Ovillers Military Cemetery (Ovillers-La Boisselle) 1 July 1916

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Ovillers Military Cemetery

This is one of the most important cemeteries for me in conducting my research for The Mad Game books. I sited William on 1 July 1916 in La Boisselle with the 34th Division, as this part of the line was the scene for terrible fighting, mine explosions and the brutality of failed attacks and the effect of slow trench movement on morale of attacking soldiers. It also marked the split in the British planning on 3 July. On the left, Gough was asked to press sparingly where the line could advance. On the right, Rawlinson began what came to be known as “bite and hold” moves, including the second phase at Bazentin-Le-Petit and the third at Flers-Courcelette, with the debut of tanks.

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On 1 July 1916, the first day of the Battle of the Somme, the 8th Division attacked Ovillers and the 34th Division La Boisselle. The villages were not captured, but ground was won between them and to the south of La Boisselle. On 4 July, the 19th (Western) Division cleared La Boisselle and on 7 July the 12th (Eastern) and 25th Divisions gained part of Ovillers, the village being cleared by the 48th (South Midland) Division on 17 July. The two villages were lost during the German advance in March 1918, but they were retaken on the following 24 August by the 38th (Welsh) Division. 

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Ovillers Military Cemetery

Ovillers Military Cemetery was begun before the capture of Ovillers, as a battle cemetery behind a dressing station. It was used until March 1917, by which time it contained 143 graves. The cemetery was increased after the Armistice when Commonwealth and French graves where brought in, mainly from the battlefields of Pozieres, Ovillers, La Boisselle and Contalmaison, and from the following two cemeteries, MASH VALLEY CEMETERY, OVILLERS-LA BOISSELLE, which was about 200 metres North of Ovillers Military Cemetery. It was named from one of the two valleys (Mash and Sausage) which run from South-West to North-East on either side of La Boisselle. It contained the graves of 76 soldiers from the United Kingdom who fell in July-September 1916.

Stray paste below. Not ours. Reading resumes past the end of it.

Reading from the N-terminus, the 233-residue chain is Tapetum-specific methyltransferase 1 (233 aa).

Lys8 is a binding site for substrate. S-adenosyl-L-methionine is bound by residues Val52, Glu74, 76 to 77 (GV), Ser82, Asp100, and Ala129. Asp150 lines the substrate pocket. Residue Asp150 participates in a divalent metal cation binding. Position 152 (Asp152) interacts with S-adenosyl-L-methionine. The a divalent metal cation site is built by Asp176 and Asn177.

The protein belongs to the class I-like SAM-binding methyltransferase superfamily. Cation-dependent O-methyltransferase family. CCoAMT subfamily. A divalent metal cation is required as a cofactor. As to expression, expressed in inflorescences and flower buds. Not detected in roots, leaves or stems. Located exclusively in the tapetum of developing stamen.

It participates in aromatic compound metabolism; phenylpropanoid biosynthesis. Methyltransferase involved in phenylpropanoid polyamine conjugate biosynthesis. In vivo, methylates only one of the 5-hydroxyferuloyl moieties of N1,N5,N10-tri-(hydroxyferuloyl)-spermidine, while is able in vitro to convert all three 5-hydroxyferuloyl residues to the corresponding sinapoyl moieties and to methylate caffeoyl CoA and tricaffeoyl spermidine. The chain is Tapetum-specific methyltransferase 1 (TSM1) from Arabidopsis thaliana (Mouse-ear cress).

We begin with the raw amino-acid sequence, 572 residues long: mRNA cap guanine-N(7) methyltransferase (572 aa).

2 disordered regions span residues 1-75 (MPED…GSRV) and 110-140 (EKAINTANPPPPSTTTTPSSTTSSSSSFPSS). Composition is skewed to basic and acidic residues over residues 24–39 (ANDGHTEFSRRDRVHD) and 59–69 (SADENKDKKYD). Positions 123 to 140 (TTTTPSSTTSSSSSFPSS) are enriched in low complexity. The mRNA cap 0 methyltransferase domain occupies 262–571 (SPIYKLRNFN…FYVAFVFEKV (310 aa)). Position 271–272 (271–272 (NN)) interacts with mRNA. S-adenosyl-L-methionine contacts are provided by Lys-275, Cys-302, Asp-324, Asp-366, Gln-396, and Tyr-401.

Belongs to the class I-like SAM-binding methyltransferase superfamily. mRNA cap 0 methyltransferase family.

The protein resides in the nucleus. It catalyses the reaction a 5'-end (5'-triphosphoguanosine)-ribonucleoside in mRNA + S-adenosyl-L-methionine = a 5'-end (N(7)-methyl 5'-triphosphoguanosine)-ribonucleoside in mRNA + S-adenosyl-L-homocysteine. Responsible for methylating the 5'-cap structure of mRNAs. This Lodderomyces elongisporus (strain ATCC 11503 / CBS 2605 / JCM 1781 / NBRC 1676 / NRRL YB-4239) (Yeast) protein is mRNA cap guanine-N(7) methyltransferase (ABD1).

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Ovillers Cemetery. The Cross of Sacrifice with La Boisselle in the distance. The ground between was a hard fought battlefield on 1-5 July 1916

RED DRAGON CEMETERY, OVILLERS-LA BOISSELLE, was midway between Ovillers and La Boisselle. It was made by the 16th and 17th Royal Welch Fusiliers, and named from their badge. It contained the graves of 25 soldiers who fell in August 1918, all of whom belonged to the 38th (Welsh) Division, and all but three to the Royal Welch Fusiliers.

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An unknown soldier from Lincolnshire at Ovillers. Likely to be from the 34th Division, possibly a Grimsby Chum

There are now 3,440 Commonwealth servicemen of the First World War buried or commemorated in the cemetery. 2,480 of the burials are unidentified but there are special memorials to 24 casualties believed to be buried among them. Other special memorials record the names of 35 casualties, buried in Mash Valley Cemetery, whose graves were destroyed in later fighting. The cemetery also contains 120 French war graves.

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Tyneside Scottish Northumberland Fusiliers (NF), 34th Division from the La Boisselle battlefield.

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Ovillers Cemetery, a large proportion of soldier casualties were unknown

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Ovillers Cemetery

 

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